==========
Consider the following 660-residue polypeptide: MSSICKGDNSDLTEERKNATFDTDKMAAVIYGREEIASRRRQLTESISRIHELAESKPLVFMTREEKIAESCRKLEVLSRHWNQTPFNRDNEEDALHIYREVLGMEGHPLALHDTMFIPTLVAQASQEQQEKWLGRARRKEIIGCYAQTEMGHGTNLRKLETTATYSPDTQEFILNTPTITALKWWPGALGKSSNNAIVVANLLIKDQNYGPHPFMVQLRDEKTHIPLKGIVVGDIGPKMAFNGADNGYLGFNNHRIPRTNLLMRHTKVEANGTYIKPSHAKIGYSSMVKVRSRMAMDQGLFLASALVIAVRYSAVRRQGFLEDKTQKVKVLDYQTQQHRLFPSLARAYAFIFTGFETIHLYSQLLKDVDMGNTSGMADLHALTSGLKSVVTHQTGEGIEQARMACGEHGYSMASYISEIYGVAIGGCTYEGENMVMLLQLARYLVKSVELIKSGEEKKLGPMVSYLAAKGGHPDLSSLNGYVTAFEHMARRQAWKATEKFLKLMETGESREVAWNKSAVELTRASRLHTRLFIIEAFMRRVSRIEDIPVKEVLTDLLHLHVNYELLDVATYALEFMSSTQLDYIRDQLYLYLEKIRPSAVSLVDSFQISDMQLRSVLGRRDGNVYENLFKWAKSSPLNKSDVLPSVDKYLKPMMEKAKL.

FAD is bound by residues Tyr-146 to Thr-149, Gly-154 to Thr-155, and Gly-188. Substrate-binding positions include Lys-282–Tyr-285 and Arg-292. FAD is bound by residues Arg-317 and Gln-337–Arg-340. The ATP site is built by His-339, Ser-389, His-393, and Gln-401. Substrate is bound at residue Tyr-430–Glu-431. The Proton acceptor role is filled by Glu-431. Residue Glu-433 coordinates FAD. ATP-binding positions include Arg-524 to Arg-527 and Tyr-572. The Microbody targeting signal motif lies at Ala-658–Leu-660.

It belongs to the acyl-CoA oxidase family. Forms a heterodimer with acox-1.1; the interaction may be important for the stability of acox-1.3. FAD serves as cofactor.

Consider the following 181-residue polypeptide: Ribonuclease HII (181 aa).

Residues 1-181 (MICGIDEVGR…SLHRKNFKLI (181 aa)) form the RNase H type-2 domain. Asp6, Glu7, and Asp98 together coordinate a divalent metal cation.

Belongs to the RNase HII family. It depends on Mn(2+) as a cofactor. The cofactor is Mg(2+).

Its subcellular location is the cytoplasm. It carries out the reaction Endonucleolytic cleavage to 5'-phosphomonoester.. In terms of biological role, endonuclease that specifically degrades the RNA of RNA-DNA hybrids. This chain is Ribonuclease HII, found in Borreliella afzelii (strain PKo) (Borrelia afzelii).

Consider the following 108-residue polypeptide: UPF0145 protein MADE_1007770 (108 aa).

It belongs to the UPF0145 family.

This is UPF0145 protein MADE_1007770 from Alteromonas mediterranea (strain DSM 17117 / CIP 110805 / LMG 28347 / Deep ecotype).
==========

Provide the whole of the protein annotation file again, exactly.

Consider the following 660-residue polypeptide: MSSICKGDNSDLTEERKNATFDTDKMAAVIYGREEIASRRRQLTESISRIHELAESKPLVFMTREEKIAESCRKLEVLSRHWNQTPFNRDNEEDALHIYREVLGMEGHPLALHDTMFIPTLVAQASQEQQEKWLGRARRKEIIGCYAQTEMGHGTNLRKLETTATYSPDTQEFILNTPTITALKWWPGALGKSSNNAIVVANLLIKDQNYGPHPFMVQLRDEKTHIPLKGIVVGDIGPKMAFNGADNGYLGFNNHRIPRTNLLMRHTKVEANGTYIKPSHAKIGYSSMVKVRSRMAMDQGLFLASALVIAVRYSAVRRQGFLEDKTQKVKVLDYQTQQHRLFPSLARAYAFIFTGFETIHLYSQLLKDVDMGNTSGMADLHALTSGLKSVVTHQTGEGIEQARMACGEHGYSMASYISEIYGVAIGGCTYEGENMVMLLQLARYLVKSVELIKSGEEKKLGPMVSYLAAKGGHPDLSSLNGYVTAFEHMARRQAWKATEKFLKLMETGESREVAWNKSAVELTRASRLHTRLFIIEAFMRRVSRIEDIPVKEVLTDLLHLHVNYELLDVATYALEFMSSTQLDYIRDQLYLYLEKIRPSAVSLVDSFQISDMQLRSVLGRRDGNVYENLFKWAKSSPLNKSDVLPSVDKYLKPMMEKAKL.

FAD is bound by residues Tyr-146 to Thr-149, Gly-154 to Thr-155, and Gly-188. Substrate-binding positions include Lys-282–Tyr-285 and Arg-292. FAD is bound by residues Arg-317 and Gln-337–Arg-340. The ATP site is built by His-339, Ser-389, His-393, and Gln-401. Substrate is bound at residue Tyr-430–Glu-431. The Proton acceptor role is filled by Glu-431. Residue Glu-433 coordinates FAD. ATP-binding positions include Arg-524 to Arg-527 and Tyr-572. The Microbody targeting signal motif lies at Ala-658–Leu-660.

It belongs to the acyl-CoA oxidase family. Forms a heterodimer with acox-1.1; the interaction may be important for the stability of acox-1.3. FAD serves as cofactor.

Consider the following 181-residue polypeptide: Ribonuclease HII (181 aa).

Residues 1-181 (MICGIDEVGR…SLHRKNFKLI (181 aa)) form the RNase H type-2 domain. Asp6, Glu7, and Asp98 together coordinate a divalent metal cation.

Belongs to the RNase HII family. It depends on Mn(2+) as a cofactor. The cofactor is Mg(2+).

Its subcellular location is the cytoplasm. It carries out the reaction Endonucleolytic cleavage to 5'-phosphomonoester.. In terms of biological role, endonuclease that specifically degrades the RNA of RNA-DNA hybrids. This chain is Ribonuclease HII, found in Borreliella afzelii (strain PKo) (Borrelia afzelii).

Consider the following 108-residue polypeptide: UPF0145 protein MADE_1007770 (108 aa).

It belongs to the UPF0145 family.

This is UPF0145 protein MADE_1007770 from Alteromonas mediterranea (strain DSM 17117 / CIP 110805 / LMG 28347 / Deep ecotype).